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The 4 Essentials to Building Your Startup Sales Force You've built the business. Now it's time to focus on growth.

By Monica Zent

entrepreneur daily

Opinions expressed by Entrepreneur contributors are their own.


Scaling up is an exciting process for any startup. If you're at the point where you have achieved a level of initial success and are ready to amplify your idea by starting a sales force, that means your hunch about the market has been validated, and your hard work is paying off.

This is no time to relax, though. Creating a sales force is a crucial step to becoming a bigger company. Ideally, you want to hire new people and create a self-sustaining system that, if done right, will take you largely out of the equation. If you find that you are still using a hands-on approach as you hire your fifth salesperson, you're doing it wrong.

As Bill Gates once said, "The first rule of any technology used in business is that automation applied to an efficient operation will magnify the efficiency. The second is that automation applied to an inefficient operation will magnify the inefficiency." In other words, when it comes to creating a template for scaling up your sales force, cut once and measure twice, or maybe five times.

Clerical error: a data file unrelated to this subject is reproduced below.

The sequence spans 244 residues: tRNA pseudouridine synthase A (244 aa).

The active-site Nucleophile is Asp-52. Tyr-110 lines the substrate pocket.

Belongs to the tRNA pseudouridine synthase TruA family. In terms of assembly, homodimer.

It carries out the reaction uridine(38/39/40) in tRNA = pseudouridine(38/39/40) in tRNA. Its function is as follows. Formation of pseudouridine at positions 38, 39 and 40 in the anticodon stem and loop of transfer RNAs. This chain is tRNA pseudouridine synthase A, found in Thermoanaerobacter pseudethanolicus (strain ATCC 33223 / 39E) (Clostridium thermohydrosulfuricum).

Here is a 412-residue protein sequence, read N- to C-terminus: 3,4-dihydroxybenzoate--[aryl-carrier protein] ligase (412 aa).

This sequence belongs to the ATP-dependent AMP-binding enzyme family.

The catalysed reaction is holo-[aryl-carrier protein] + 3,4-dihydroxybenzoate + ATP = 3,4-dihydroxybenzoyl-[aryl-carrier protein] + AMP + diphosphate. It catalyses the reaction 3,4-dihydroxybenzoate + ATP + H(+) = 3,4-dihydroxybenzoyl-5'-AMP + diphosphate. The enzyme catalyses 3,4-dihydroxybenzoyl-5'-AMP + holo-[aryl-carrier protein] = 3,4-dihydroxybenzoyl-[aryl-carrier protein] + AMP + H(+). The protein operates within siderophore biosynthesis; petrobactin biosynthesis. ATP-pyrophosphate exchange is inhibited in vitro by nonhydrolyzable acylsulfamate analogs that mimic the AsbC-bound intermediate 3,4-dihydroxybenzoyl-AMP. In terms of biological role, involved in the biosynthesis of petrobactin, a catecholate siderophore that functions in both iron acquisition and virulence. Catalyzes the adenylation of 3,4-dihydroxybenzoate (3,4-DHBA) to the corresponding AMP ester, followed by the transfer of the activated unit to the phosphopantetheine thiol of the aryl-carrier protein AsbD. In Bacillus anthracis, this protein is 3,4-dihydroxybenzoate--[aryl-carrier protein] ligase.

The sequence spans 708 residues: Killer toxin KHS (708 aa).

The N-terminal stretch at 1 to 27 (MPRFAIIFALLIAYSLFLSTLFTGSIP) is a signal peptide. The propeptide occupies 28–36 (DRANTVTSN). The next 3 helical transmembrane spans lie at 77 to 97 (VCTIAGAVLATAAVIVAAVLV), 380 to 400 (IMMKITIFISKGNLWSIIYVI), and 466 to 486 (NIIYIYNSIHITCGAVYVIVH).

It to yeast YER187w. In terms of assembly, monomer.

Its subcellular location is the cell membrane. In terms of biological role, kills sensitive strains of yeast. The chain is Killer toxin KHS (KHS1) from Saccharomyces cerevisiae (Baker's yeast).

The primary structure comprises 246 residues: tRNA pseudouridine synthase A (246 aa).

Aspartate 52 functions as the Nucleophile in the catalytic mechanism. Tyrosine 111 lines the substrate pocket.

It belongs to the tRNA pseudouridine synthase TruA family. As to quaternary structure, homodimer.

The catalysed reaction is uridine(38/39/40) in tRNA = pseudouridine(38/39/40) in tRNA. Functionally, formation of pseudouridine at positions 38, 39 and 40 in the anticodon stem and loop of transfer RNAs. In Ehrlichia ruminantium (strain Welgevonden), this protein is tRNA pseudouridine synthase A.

Here's how you can set up a system that you can automate to scale from one salesperson to 100:

1. Get the right technology and tools.

Entrepreneurs in 2016 are fortunate to have an array of cheap (or free), web-based tools that are designed to help get startups off the ground. For instance, if you're small, you probably won't want to jump right into Salesforce, because it's expensive. Though the official prices ranges from $25 to $300 a month per user, the Sales Cloud's implementation can cost anywhere from $5,000 to $80,000, depending on your industry. If you're not ready for Salesforce, there are lots of cheaper alternatives, including Pipedrive, Nimble, Nutshell and Really Simple Systems. If you find these lacking, you can always jump to Salesforce later, if the outlay makes sense.

Related: The 5 Basic Tools You Need to be a Top Seller

To close those orders, there's Hello Sign, DocuSign, Adobe Sign and CudaSign, among others. Prices for these services can go from $40 monthly for one to five senders using Hello Sign to $30 per user using Adobe Sign. For videoconferencing, meanwhile, there's Google Hangouts, which is free — at least in the U.S. — or UberConference, which is free for up to 10 participants, and $15 a month or $120 a year past that. Speakeasy, another option, provides PIN-less call in numbers for prices ranging from $10 to $30 per user per month.

2. Train your sales force to offer consistent messaging.

If you're running a company, you've discovered what messaging resonates best with your core customer. The best way to impart this messaging to your burgeoning sales force is to get this in written form. A short document explaining the company's positioning, mission and unique selling proposition will ensure that everyone is hitting the same points in their pitches.

Such a guiding document, often called a mission statement, should answer the following four questions: